Notes
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PubMed ID
24747694 View in PubMed
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Birth size and brain function 75 years later.

https://arctichealth.org/en/permalink/ahliterature260782
Source
Pediatrics. 2014 Oct;134(4):761-70
Publication Type
Article
Date
Oct-2014
Author
Majon Muller
Sigurdur Sigurdsson
Olafur Kjartansson
Palmi V Jonsson
Melissa Garcia
Mikaela B von Bonsdorff
Ingibjorg Gunnarsdottir
Inga Thorsdottir
Tamara B Harris
Mark van Buchem
Vilmundur Gudnason
Lenore J Launer
Source
Pediatrics. 2014 Oct;134(4):761-70
Date
Oct-2014
Language
English
Publication Type
Article
Keywords
Adult
Aged
Aged, 80 and over
Aging - physiology
Birth Weight - physiology
Brain - physiology
Cognition - physiology
Cohort Studies
Female
Follow-Up Studies
Humans
Iceland - epidemiology
Male
Middle Aged
Population Surveillance - methods
Abstract
There are several lines of evidence pointing to fetal and other early origins of diseases of the aging brain, but there are no data directly addressing the hypotheses in an older population. We investigated the association of fetal size to late-age measures of brain structure and function in a large cohort of older men and women and explored the modifying effect of education on these associations.
Within the AGES (Age Gene/Environment Susceptibility)-Reykjavik population-based cohort (born between 1907 and 1935), archived birth records were abstracted for 1254 men and women who ~75 years later underwent an examination that included brain MRI and extensive cognitive assessment.
Adjustment for intracranial volume, demographic and medical history characteristics, and lower Ponderal index at birth (per kg/m(3)), an indicator of third-trimester fetal wasting, was significantly associated with smaller volumes of total brain and white matter; ßs (95% confidence intervals) were -1.0 (-1.9 to -0.0) and -0.5 (-1.0 to -0.0) mL. Furthermore, lower Ponderal index was associated with slower processing speed and reduced executive functioning but only in those with low education (ß [95% confidence interval]: -0.136 [-0.235 to -0.036] and -0.077 [-0.153 to -0.001]).
This first study of its kind provides clinical measures suggesting that smaller birth size, as an indicator of a suboptimal intrauterine environment, is associated with late-life alterations in brain tissue volume and function. In addition, it shows that the effects of a suboptimal intrauterine environment on late-life cognitive function were present only in those with lower educational levels.
PubMed ID
25180277 View in PubMed
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Childhood growth and adult hypertension in a population of high birth weight.

https://arctichealth.org/en/permalink/ahliterature134458
Source
Hypertension. 2011 Jul;58(1):8-15
Publication Type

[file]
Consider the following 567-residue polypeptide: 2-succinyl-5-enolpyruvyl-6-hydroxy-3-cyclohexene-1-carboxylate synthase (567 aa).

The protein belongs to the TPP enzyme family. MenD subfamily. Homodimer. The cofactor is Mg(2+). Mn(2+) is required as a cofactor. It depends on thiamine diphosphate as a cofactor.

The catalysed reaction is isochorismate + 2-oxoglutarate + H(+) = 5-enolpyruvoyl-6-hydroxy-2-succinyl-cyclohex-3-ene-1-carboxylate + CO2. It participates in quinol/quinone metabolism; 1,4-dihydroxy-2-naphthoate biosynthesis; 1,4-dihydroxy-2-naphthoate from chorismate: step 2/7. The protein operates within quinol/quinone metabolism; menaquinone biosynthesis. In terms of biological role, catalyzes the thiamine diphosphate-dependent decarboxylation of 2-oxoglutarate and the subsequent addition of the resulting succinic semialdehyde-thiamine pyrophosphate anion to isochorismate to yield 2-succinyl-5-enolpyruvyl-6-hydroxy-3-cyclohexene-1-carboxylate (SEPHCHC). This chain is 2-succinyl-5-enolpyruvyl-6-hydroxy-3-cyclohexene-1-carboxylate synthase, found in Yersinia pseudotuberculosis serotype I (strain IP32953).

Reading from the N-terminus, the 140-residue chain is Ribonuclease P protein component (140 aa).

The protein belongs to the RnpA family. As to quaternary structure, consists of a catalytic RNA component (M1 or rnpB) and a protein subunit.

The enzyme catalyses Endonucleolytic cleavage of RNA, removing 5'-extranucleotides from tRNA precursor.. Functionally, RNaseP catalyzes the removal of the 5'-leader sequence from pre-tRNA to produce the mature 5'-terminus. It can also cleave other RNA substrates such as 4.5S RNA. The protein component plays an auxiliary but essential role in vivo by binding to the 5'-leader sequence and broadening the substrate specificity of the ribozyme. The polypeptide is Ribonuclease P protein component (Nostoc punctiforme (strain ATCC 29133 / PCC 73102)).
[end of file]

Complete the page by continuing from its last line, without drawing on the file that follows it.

Article
Date
Jul-2011
Author
Thorhallur Ingi Halldorsson
Ingibjorg Gunnarsdottir
Bryndis Eva Birgisdottir
Vilmundur Gudnason
Thor Aspelund
Inga Thorsdottir
Author Affiliation
Unit for Nutrition Research, University of Iceland and Landspitali University Hospital, Reykjavik, Iceland. tih@hi.is
Source
Hypertension. 2011 Jul;58(1):8-15
Date
Jul-2011
Language
English
Publication Type
Article
Keywords
Adolescent
Adult
Aged
Birth weight
Blood Pressure - physiology
Body mass index
Child
Child Development - physiology
Child, Preschool
Disease Progression
Female
Follow-Up Studies
Humans
Hypertension - epidemiology - etiology - physiopathology
Iceland - epidemiology
Incidence
Infant
Infant, Newborn
Male
Middle Aged
Overweight - complications - epidemiology - physiopathology
Population Surveillance
Prevalence
Prognosis
Risk factors
Time Factors
Young Adult
Abstract
Low birth weight has consistently been associated with increased adult blood pressure. The relative importance of childhood growth is, however, less well established. This study examined sex-specific associations between childhood growth and adult blood pressure in 2120 subjects born from 1921 to 1935 in Reykjavik who were recruited into a longitudinal study in 1967-1991. Size at birth and growth at regular intervals between 8 and 13 years were collected from national archives. Hypertensive males did not differ from normotensive males at birth but were increasingly taller and of higher body mass index between 8 and 13 years. No differences in adult height were observed between hypertensive and normotensive males. For boys, growth-velocity (change in growth per year) for body mass index and height between 8 to 13 years was positively associated (P
PubMed ID
21576624 View in PubMed
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Cod liver oil consumption at different periods of life and bone mineral density in old age.

https://arctichealth.org/en/permalink/ahliterature263650
Source
Br J Nutr. 2015 Jun 16;:1-9
Publication Type
Article
Date
Jun-16-2015
Author
Tinna Eysteinsdottir
Thorhallur I Halldorsson
Inga Thorsdottir
Gunnar Sigurdsson
Sigurdur Sigurdsson
Tamara Harris
Lenore J Launer
Vilmundur Gudnason
Ingibjorg Gunnarsdottir
Laufey Steingrimsdottir
Source
Br J Nutr. 2015 Jun 16;:1-9
Date
Jun-16-2015
Language
English
Publication Type
Article
Abstract